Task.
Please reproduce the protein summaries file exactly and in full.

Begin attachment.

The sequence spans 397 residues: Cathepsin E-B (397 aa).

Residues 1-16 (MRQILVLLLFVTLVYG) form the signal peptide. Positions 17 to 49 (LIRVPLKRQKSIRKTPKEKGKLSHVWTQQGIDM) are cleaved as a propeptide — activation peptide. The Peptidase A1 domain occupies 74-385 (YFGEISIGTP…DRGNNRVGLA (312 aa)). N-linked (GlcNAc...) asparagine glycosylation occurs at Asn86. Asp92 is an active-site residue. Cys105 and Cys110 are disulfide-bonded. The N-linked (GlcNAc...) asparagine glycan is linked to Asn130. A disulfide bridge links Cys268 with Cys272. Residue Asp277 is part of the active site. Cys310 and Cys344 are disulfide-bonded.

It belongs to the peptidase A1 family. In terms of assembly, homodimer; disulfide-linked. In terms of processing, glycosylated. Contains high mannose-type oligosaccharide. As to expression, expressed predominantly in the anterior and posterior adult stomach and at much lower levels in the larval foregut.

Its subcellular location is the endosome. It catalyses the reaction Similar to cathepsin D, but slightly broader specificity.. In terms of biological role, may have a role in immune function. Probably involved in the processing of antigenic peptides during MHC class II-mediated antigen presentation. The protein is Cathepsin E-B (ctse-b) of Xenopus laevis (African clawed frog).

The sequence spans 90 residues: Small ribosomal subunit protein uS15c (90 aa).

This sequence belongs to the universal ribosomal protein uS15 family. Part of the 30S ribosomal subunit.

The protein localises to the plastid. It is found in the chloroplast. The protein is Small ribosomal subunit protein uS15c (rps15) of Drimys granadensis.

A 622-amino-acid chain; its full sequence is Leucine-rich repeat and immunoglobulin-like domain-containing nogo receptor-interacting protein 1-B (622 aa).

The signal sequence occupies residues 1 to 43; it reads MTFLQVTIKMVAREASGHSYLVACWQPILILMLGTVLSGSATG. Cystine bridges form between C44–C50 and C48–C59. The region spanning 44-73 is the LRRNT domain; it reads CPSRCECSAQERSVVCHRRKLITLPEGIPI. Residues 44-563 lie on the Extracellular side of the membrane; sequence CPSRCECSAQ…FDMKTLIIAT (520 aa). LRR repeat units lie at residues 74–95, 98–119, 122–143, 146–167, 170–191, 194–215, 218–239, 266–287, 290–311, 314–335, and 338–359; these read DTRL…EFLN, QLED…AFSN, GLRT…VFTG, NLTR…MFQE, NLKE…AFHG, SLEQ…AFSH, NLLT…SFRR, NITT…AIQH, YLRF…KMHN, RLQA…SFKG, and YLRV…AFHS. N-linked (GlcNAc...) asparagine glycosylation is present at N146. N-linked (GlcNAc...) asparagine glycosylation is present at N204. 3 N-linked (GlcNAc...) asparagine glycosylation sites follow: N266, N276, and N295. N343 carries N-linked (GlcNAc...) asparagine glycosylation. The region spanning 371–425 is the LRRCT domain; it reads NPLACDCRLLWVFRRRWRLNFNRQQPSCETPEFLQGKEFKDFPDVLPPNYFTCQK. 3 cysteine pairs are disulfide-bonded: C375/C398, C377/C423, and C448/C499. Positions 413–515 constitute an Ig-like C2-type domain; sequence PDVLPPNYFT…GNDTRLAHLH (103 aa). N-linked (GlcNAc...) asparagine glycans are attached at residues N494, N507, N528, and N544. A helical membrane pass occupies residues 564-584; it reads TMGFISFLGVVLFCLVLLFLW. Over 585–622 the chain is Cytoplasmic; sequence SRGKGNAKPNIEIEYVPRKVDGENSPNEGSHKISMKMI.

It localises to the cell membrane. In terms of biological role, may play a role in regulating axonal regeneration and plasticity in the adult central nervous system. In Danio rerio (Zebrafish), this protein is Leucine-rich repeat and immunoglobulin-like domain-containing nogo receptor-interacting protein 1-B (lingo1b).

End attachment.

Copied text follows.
The sequence spans 397 residues: Cathepsin E-B (397 aa).

Residues 1-16 (MRQILVLLLFVTLVYG) form the signal peptide. Positions 17 to 49 (LIRVPLKRQKSIRKTPKEKGKLSHVWTQQGIDM) are cleaved as a propeptide — activation peptide. The Peptidase A1 domain occupies 74-385 (YFGEISIGTP…DRGNNRVGLA (312 aa)). N-linked (GlcNAc...) asparagine glycosylation occurs at Asn86. Asp92 is an active-site residue. Cys105 and Cys110 are disulfide-bonded. The N-linked (GlcNAc...) asparagine glycan is linked to Asn130. A disulfide bridge links Cys268 with Cys272. Residue Asp277 is part of the active site. Cys310 and Cys344 are disulfide-bonded.

It belongs to the peptidase A1 family. In terms of assembly, homodimer; disulfide-linked. In terms of processing, glycosylated. Contains high mannose-type oligosaccharide. As to expression, expressed predominantly in the anterior and posterior adult stomach and at much lower levels in the larval foregut.

Its subcellular location is the endosome. It catalyses the reaction Similar to cathepsin D, but slightly broader specificity.. In terms of biological role, may have a role in immune function. Probably involved in the processing of antigenic peptides during MHC class II-mediated antigen presentation. The protein is Cathepsin E-B (ctse-b) of Xenopus laevis (African clawed frog).

The sequence spans 90 residues: Small ribosomal subunit protein uS15c (90 aa).

This sequence belongs to the universal ribosomal protein uS15 family. Part of the 30S ribosomal subunit.

The protein localises to the plastid. It is found in the chloroplast. The protein is Small ribosomal subunit protein uS15c (rps15) of Drimys granadensis.

A 622-amino-acid chain; its full sequence is Leucine-rich repeat and immunoglobulin-like domain-containing nogo receptor-interacting protein 1-B (622 aa).

The signal sequence occupies residues 1 to 43; it reads MTFLQVTIKMVAREASGHSYLVACWQPILILMLGTVLSGSATG. Cystine bridges form between C44–C50 and C48–C59. The region spanning 44-73 is the LRRNT domain; it reads CPSRCECSAQERSVVCHRRKLITLPEGIPI. Residues 44-563 lie on the Extracellular side of the membrane; sequence CPSRCECSAQ…FDMKTLIIAT (520 aa). LRR repeat units lie at residues 74–95, 98–119, 122–143, 146–167, 170–191, 194–215, 218–239, 266–287, 290–311, 314–335, and 338–359; these read DTRL…EFLN, QLED…AFSN, GLRT…VFTG, NLTR…MFQE, NLKE…AFHG, SLEQ…AFSH, NLLT…SFRR, NITT…AIQH, YLRF…KMHN, RLQA…SFKG, and YLRV…AFHS. N-linked (GlcNAc...) asparagine glycosylation is present at N146. N-linked (GlcNAc...) asparagine glycosylation is present at N204. 3 N-linked (GlcNAc...) asparagine glycosylation sites follow: N266, N276, and N295. N343 carries N-linked (GlcNAc...) asparagine glycosylation. The region spanning 371–425 is the LRRCT domain; it reads NPLACDCRLLWVFRRRWRLNFNRQQPSCETPEFLQGKEFKDFPDVLPPNYFTCQK. 3 cysteine pairs are disulfide-bonded: C375/C398, C377/C423, and C448/C499. Positions 413–515 constitute an Ig-like C2-type domain; sequence PDVLPPNYFT…GNDTRLAHLH (103 aa). N-linked (GlcNAc...) asparagine glycans are attached at residues N494, N507, N528, and N544. A helical membrane pass occupies residues 564-584; it reads TMGFISFLGVVLFCLVLLFLW. Over 585–622 the chain is Cytoplasmic; sequence SRGKGNAKPNIEIEYVPRKVDGENSPNEGSHKISMKMI.

It localises to the cell membrane. In terms of biological role, may play a role in regulating axonal regeneration and plasticity in the adult central nervous system. In Danio rerio (Zebrafish), this protein is Leucine-rich repeat and immunoglobulin-like domain-containing nogo receptor-interacting protein 1-B (lingo1b).